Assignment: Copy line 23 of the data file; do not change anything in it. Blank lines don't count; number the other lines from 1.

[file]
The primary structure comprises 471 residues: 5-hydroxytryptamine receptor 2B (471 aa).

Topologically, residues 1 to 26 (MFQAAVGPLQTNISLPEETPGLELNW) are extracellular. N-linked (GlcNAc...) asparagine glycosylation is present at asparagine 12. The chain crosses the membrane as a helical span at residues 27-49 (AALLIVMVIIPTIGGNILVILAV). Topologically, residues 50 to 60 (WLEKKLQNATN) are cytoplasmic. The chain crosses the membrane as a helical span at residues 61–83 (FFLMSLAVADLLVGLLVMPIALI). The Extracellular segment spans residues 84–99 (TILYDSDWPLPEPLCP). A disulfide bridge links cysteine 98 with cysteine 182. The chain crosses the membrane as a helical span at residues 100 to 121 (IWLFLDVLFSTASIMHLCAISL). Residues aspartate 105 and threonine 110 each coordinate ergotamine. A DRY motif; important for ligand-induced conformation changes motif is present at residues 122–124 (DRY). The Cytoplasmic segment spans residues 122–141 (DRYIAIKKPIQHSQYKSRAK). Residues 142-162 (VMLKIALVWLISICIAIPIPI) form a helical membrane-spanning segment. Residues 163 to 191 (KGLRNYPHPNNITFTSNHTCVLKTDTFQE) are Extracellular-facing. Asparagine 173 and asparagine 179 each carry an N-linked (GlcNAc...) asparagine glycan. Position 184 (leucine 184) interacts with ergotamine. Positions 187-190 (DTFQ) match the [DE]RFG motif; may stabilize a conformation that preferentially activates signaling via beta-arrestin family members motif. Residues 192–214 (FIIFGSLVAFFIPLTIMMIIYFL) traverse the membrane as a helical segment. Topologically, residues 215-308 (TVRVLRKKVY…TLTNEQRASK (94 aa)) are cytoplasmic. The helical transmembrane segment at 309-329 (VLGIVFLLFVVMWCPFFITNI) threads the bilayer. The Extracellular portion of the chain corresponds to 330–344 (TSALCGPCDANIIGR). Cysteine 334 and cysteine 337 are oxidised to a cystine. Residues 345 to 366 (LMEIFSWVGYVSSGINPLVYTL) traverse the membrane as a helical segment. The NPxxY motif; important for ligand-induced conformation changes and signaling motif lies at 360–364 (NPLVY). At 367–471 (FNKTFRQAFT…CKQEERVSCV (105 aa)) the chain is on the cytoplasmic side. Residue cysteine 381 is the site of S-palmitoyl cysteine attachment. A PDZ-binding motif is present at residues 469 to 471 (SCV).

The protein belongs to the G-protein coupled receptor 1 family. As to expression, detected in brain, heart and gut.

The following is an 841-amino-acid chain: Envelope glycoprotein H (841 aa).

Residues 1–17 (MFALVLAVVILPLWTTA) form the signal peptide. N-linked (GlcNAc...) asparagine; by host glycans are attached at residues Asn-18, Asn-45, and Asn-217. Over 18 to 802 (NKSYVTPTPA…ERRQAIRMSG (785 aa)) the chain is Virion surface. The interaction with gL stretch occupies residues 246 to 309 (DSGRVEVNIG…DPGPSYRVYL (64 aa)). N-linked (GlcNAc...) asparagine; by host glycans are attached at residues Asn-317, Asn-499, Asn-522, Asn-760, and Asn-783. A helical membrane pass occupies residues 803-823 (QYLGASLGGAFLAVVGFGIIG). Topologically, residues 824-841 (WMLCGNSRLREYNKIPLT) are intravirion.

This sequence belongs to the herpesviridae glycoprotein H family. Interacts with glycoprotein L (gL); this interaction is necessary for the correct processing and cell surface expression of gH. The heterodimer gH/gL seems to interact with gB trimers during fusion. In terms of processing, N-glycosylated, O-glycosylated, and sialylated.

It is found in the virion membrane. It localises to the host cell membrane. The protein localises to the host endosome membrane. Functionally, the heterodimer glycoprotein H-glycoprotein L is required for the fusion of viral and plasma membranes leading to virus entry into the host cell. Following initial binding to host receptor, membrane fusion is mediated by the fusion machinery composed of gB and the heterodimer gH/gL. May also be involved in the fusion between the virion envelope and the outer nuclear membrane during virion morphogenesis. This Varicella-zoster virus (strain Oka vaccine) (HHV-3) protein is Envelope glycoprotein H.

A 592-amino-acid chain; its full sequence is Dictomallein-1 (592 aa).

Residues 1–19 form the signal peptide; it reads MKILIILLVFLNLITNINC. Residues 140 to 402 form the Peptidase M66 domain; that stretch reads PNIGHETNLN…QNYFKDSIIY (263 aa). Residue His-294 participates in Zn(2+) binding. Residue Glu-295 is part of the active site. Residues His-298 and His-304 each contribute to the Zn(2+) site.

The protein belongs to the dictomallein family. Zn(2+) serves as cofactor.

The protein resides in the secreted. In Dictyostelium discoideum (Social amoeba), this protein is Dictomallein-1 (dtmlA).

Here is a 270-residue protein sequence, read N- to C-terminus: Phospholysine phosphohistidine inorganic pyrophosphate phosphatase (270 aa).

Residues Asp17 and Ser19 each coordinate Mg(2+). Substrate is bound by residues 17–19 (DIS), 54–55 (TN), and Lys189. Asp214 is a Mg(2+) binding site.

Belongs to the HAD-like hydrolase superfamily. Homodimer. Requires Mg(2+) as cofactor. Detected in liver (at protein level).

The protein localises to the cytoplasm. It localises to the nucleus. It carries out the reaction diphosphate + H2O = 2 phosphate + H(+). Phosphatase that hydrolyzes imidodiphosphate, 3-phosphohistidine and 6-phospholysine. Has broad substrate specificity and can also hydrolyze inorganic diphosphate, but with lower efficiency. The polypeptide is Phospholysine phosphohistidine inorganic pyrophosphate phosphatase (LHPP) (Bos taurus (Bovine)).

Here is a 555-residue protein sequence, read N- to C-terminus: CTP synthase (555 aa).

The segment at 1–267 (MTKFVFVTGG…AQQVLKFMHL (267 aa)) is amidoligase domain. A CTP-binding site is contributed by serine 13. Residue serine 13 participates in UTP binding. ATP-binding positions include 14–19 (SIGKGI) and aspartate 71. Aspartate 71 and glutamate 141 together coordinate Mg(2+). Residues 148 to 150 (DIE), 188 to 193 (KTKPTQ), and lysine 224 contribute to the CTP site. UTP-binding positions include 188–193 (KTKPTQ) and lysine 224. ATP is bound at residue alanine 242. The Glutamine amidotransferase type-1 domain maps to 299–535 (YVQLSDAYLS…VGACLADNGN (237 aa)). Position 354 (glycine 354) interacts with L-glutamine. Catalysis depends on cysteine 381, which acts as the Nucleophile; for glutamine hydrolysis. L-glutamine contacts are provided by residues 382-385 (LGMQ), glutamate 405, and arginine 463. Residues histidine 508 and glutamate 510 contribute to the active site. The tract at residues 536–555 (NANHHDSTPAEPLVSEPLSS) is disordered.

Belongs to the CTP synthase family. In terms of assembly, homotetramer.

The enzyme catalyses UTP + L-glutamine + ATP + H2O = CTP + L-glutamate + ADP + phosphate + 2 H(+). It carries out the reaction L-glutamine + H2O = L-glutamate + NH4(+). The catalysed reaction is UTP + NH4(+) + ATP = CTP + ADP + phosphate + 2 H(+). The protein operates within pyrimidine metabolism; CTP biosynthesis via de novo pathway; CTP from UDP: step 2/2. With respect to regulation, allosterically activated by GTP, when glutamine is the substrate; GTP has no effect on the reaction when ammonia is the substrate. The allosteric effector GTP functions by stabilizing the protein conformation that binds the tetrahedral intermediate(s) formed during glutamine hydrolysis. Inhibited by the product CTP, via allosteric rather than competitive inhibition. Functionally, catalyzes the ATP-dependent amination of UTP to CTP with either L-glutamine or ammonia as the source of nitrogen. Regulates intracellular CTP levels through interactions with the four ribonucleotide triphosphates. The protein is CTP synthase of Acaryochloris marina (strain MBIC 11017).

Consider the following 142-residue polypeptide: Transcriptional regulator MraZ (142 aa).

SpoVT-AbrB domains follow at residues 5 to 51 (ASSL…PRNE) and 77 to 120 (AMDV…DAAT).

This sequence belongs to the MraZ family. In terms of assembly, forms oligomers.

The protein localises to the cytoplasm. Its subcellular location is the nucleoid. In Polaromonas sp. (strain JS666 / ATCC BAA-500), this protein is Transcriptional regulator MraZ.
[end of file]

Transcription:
The protein localises to the cytoplasm. Its subcellular location is the nucleoid. In Polaromonas sp. (strain JS666 / ATCC BAA-500), this protein is Transcriptional regulator MraZ.